Law Under Lights: Cameras in Court
THE United States may be on the verge of turning the strobe lights on in its federal courts. This could mean that US Supreme Court proceedings will be carried on television. Millions of viewers will gain broad access to the workings of the world's most prestigious judicial system. Cameras are already permitted in courtrooms in more than 40 states. The federal judiciary, however, has dragged its feet about television.
Former US Chief Justice Warren Burger was vehemently opposed to conducting legal proceedings under the glare of television lights. His successor William Rehnquist is more amenable to the idea.
In 1988, Mr. Rehnquist appointed a panel of five federal judges to consider revising the rules that now ban TV cameras in federal courts. The panel's preliminary conclusions last summer were not encouraging to those advocating federal courtroom television coverage. The matter is still under discussion, however, and a final report is due this fall.
Meanwhile, news groups, including the American Trial Network - a new 24-hour cable operation owned by Time-Warner - continue to push for a change in policy.
Associate Justice William Brennan Jr., the Supreme Court's senior member, said recently he would favor TV coverage of the high court and predicted it will come to pass.
The court's most junior member, Anthony Kennedy, also is quoted to the effect that cameras in the Supreme Court are ``inevitable.''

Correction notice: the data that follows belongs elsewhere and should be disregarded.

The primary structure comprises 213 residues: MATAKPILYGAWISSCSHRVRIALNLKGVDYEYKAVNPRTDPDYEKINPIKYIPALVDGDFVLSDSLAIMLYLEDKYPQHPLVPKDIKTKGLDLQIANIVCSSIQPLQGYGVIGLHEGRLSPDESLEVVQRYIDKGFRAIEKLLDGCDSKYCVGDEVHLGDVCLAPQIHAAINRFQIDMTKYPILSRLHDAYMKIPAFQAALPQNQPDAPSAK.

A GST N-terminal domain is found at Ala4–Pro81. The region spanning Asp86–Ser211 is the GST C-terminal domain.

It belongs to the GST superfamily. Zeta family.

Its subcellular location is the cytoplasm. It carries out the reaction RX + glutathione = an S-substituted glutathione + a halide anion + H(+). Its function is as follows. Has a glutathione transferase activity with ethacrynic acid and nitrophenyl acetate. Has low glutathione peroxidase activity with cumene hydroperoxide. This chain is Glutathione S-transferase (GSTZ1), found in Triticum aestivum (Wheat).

Rep. Robert Kastenmeier (D) of Wisconsin also says a change of policy on this matter is in the wings. Mr. Kastenmeier is chairman of the House Judiciary Committee's Subcommittee on Courts, Intellectual Property, and the Administration of Justice.
Opponents of cameras in the courtroom insist that they have the potential for disturbing the delicate balance of the legal process, upstaging the real issues in a case, and slanting the public's view of the law. There is also concern that some lawyers will posture under the TV lights. And judges have suggested that they might lose their anonymity under such instant media glare.
On the other hand, advocates stress the importance of broadening public understanding of the law by watching it practiced in an actual judicial setting. Television coverage, they hope, would help lift the veil of mystery that so often surrounds the courts and frustrates citizens about the fairness of the system.
Now TV viewers often form their views about important legal issues through fictional dramas, such as the network shows like ``LA Law'' and ``Equal Justice,'' and more whimsical depictions including ``Night Court'' and ``Divorce Court.'' These programs are usually overdramatized and may not represent what happens in the real world.
Cameras in the federal courts, as Justice Kennedy suggests, are inevitable. The only issue is how they will be used.
Two suggestions seem in order:
A five-year experiment with television at the federal judicial level, starting in 1991 or 1992. This could begin with the district and circuit courts and expand after two years to the US Supreme Court. This phased-in process would allow time to untangle snarls and address possible abuses.
Adoption of formal guidelines between the media and federal judiciary. These would ensure press freedom and at the same time protect the sanctity of the courtroom.
For example, sensitive sidebar conferences between judges and lawyers and certain voir dire - interrogation of prospective jurors - might be shielded from TV cameras, as they are from radio and print media.
In the end, it will be public television - including educational and legal channels - that will seek extensive courtroom coverage. These stations are more likely to provide viewers with solid background on cases and issues than is network television.
Cameras in the courtroom may entertain viewers. Used judiciously, they will also help enlighten them to the effectiveness of the judiciary in a law-abiding society.